Mr. KIM: There were strong and explicit statements by high-ranking FBI officials, Department of Energy counterintelligence officials and counterintelligence officials at Los Alamos stating that--that racial profiling does take place within the laboratories when the government is trying to find suspects. And also, in particular, that Dr. Lee had been singled out because of his race.

MARASH: (VO) Robert Vrooman used to be in charge of counterintelligence at Los Alamos.

Mr. ROBERT VROOMAN: They stopped looking at other people, in my opinion, because he was ethnic Chinese. They figured the Chinese would only recruit an ethnic Chinese. Now those of us who had worked in counterintelligence for years knew that that wasn't true.

MARASH: (VO) Vrooman says the investigators' preoccupation with Lee led them to ignore many other potential suspects who also had access to the same materials Lee downloaded.

Mr. VROOMAN: They never went beyond Los Alamos, and this information existed throughout the Department of Defense. I think the distribution of this information was 546 mail stops. How many people do you think that is?

MARASH: The worst suspicions seemed to have shaped not just the investigation of Lee, but his prosecution as well. He was perceived to be such a threat that even though he was still innocent until proven guilty, he was held under the most restrictive regime.

Mr. HOLSCHER: He was essentially shackled and chained at all times when he was moving within the prison. He was in solitary confinement. And for a good period of time, he was actually under 24-hour ob--observation where someone would be looking at him at all times through a peep hole or a window of his cell.

MARASH: Virtually, the whole top shelf of the Clinton administration's national security team, the CIA director, the national security adviser, the energy secretary, and the attorney general seemed to have shared these dark suspicions. They all reportedly signed off on Lee's 59-count indictment, including charges he harbored a malign intent to harm US interests and a relationship with a foreign power, although scant evidence for either charge has yet been produced. And the harsh conditions of his imprisonment were approved by Attorney General Janet Reno, a stark contrast to the treatment accorded a former colleague, John Deutch.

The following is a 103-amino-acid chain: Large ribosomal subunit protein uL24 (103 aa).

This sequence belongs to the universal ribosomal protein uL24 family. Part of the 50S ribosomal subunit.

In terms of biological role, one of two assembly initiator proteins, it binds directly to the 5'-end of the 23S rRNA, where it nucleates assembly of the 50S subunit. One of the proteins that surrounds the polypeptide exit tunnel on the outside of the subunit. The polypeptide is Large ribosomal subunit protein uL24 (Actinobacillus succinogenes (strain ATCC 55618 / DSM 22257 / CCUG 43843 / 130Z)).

(VO) According to investigators, Deutch, a former director of central intelligence, regularly took home floppy disks containing secret material and used them on unsecured computers over a four-year period in which he was first in charge of all American weapons acquisitions and last, director of the CIA.

Mr. MIKE NEUMAN (Computer Security Consultant): The data stored on John Deutch's computer is, by far, the highest level of sec--of secured information that we have as a country. They include budgets for the national recognizance program, trip reports that he had with other countries with other agencies. Certainly, the data stored on the home computer of John Deutch is at a har--a far more--is far more valuable than that stored on Wen Ho Lee's computer.

MARASH: (VO) Not only was Deutch's data more dangerous than Lee's, Neuman says, his handling of it may have been even more reckless.

(OC) Now, John Deutch did take what he felt were precautions to secure the materials. He would copy documents and then erase the originals. Is that a sufficient precaution to protect those materials?

Mr. NEUMAN: Well, certainly not. It's--it's--there are widely available programs which will recover deleted data off of hard drives.

MARASH: To this date, the Justice Department has expressed no suspicion on Deutch's intentions and as yet no inclination to charge him with a crime, which is how Robert Vrooman says the Wen Ho Lee case should and normally would have been handled.

Mr. VROOMAN: If this case hadn't been in the media in March of '99, Lee would have been probably just disciplined administratively for mishandling classified, and it would have ended at that.

MARASH: (VO) But it didn't.

Mr. KIM: What this case indicates to us is that the federal government was--was motivated in whole or in part by race.

MARASH: (VO) This opinion, widely held in the Asian-American community and among scientists working in America's weapons research facilities, is proving very damaging.